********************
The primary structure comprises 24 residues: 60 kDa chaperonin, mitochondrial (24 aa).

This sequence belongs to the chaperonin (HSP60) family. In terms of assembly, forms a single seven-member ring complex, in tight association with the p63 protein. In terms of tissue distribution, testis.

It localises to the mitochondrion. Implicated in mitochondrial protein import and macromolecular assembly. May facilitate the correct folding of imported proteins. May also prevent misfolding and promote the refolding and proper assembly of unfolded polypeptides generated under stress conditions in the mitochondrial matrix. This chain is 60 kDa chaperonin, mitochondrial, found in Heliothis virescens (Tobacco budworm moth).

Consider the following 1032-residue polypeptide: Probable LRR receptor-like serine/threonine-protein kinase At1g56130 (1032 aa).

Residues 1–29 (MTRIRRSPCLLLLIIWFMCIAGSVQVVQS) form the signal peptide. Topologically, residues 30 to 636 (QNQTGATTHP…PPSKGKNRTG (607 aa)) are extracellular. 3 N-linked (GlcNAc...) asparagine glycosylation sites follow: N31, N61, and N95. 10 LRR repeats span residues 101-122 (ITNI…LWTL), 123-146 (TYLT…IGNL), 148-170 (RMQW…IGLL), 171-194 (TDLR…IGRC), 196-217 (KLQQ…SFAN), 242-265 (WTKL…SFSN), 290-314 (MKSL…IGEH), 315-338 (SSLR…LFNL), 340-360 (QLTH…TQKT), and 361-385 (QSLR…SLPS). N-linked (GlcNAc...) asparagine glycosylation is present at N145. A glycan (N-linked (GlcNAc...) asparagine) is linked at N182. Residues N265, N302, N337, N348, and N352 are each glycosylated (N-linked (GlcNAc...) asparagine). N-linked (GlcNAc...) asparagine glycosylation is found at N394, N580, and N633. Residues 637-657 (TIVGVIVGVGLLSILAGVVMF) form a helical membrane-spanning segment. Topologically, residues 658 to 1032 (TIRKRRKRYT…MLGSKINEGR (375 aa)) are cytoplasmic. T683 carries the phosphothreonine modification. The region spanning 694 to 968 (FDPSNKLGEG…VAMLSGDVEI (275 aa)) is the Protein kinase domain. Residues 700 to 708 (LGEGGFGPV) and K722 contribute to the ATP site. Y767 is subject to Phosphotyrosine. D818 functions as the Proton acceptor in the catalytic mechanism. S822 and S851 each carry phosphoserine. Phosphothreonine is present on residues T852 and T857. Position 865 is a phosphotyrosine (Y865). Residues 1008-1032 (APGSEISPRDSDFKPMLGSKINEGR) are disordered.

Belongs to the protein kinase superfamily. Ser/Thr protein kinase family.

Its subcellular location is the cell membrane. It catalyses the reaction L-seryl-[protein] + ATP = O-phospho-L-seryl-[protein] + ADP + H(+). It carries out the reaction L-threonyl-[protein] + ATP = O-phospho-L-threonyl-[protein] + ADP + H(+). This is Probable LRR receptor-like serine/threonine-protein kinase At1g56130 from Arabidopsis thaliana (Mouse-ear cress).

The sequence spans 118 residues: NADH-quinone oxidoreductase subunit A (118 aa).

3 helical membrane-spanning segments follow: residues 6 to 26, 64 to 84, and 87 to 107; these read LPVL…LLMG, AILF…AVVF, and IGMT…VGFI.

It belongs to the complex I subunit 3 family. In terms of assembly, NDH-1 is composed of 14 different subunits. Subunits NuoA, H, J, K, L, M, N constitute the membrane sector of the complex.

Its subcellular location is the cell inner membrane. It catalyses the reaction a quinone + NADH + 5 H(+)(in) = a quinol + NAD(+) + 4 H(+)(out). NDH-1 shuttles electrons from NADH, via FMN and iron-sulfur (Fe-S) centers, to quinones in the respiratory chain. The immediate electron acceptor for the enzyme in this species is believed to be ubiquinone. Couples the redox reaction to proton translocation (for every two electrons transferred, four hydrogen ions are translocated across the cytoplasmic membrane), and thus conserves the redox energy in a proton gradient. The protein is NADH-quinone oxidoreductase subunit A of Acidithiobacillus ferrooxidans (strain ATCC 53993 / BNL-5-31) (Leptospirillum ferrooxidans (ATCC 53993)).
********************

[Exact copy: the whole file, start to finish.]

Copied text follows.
The primary structure comprises 24 residues: 60 kDa chaperonin, mitochondrial (24 aa).

This sequence belongs to the chaperonin (HSP60) family. In terms of assembly, forms a single seven-member ring complex, in tight association with the p63 protein. In terms of tissue distribution, testis.

It localises to the mitochondrion. Implicated in mitochondrial protein import and macromolecular assembly. May facilitate the correct folding of imported proteins. May also prevent misfolding and promote the refolding and proper assembly of unfolded polypeptides generated under stress conditions in the mitochondrial matrix. This chain is 60 kDa chaperonin, mitochondrial, found in Heliothis virescens (Tobacco budworm moth).

Consider the following 1032-residue polypeptide: Probable LRR receptor-like serine/threonine-protein kinase At1g56130 (1032 aa).

Residues 1–29 (MTRIRRSPCLLLLIIWFMCIAGSVQVVQS) form the signal peptide. Topologically, residues 30 to 636 (QNQTGATTHP…PPSKGKNRTG (607 aa)) are extracellular. 3 N-linked (GlcNAc...) asparagine glycosylation sites follow: N31, N61, and N95. 10 LRR repeats span residues 101-122 (ITNI…LWTL), 123-146 (TYLT…IGNL), 148-170 (RMQW…IGLL), 171-194 (TDLR…IGRC), 196-217 (KLQQ…SFAN), 242-265 (WTKL…SFSN), 290-314 (MKSL…IGEH), 315-338 (SSLR…LFNL), 340-360 (QLTH…TQKT), and 361-385 (QSLR…SLPS). N-linked (GlcNAc...) asparagine glycosylation is present at N145. A glycan (N-linked (GlcNAc...) asparagine) is linked at N182. Residues N265, N302, N337, N348, and N352 are each glycosylated (N-linked (GlcNAc...) asparagine). N-linked (GlcNAc...) asparagine glycosylation is found at N394, N580, and N633. Residues 637-657 (TIVGVIVGVGLLSILAGVVMF) form a helical membrane-spanning segment. Topologically, residues 658 to 1032 (TIRKRRKRYT…MLGSKINEGR (375 aa)) are cytoplasmic. T683 carries the phosphothreonine modification. The region spanning 694 to 968 (FDPSNKLGEG…VAMLSGDVEI (275 aa)) is the Protein kinase domain. Residues 700 to 708 (LGEGGFGPV) and K722 contribute to the ATP site. Y767 is subject to Phosphotyrosine. D818 functions as the Proton acceptor in the catalytic mechanism. S822 and S851 each carry phosphoserine. Phosphothreonine is present on residues T852 and T857. Position 865 is a phosphotyrosine (Y865). Residues 1008-1032 (APGSEISPRDSDFKPMLGSKINEGR) are disordered.

Belongs to the protein kinase superfamily. Ser/Thr protein kinase family.

Its subcellular location is the cell membrane. It catalyses the reaction L-seryl-[protein] + ATP = O-phospho-L-seryl-[protein] + ADP + H(+). It carries out the reaction L-threonyl-[protein] + ATP = O-phospho-L-threonyl-[protein] + ADP + H(+). This is Probable LRR receptor-like serine/threonine-protein kinase At1g56130 from Arabidopsis thaliana (Mouse-ear cress).

The sequence spans 118 residues: NADH-quinone oxidoreductase subunit A (118 aa).

3 helical membrane-spanning segments follow: residues 6 to 26, 64 to 84, and 87 to 107; these read LPVL…LLMG, AILF…AVVF, and IGMT…VGFI.

It belongs to the complex I subunit 3 family. In terms of assembly, NDH-1 is composed of 14 different subunits. Subunits NuoA, H, J, K, L, M, N constitute the membrane sector of the complex.

Its subcellular location is the cell inner membrane. It catalyses the reaction a quinone + NADH + 5 H(+)(in) = a quinol + NAD(+) + 4 H(+)(out). NDH-1 shuttles electrons from NADH, via FMN and iron-sulfur (Fe-S) centers, to quinones in the respiratory chain. The immediate electron acceptor for the enzyme in this species is believed to be ubiquinone. Couples the redox reaction to proton translocation (for every two electrons transferred, four hydrogen ions are translocated across the cytoplasmic membrane), and thus conserves the redox energy in a proton gradient. The protein is NADH-quinone oxidoreductase subunit A of Acidithiobacillus ferrooxidans (strain ATCC 53993 / BNL-5-31) (Leptospirillum ferrooxidans (ATCC 53993)).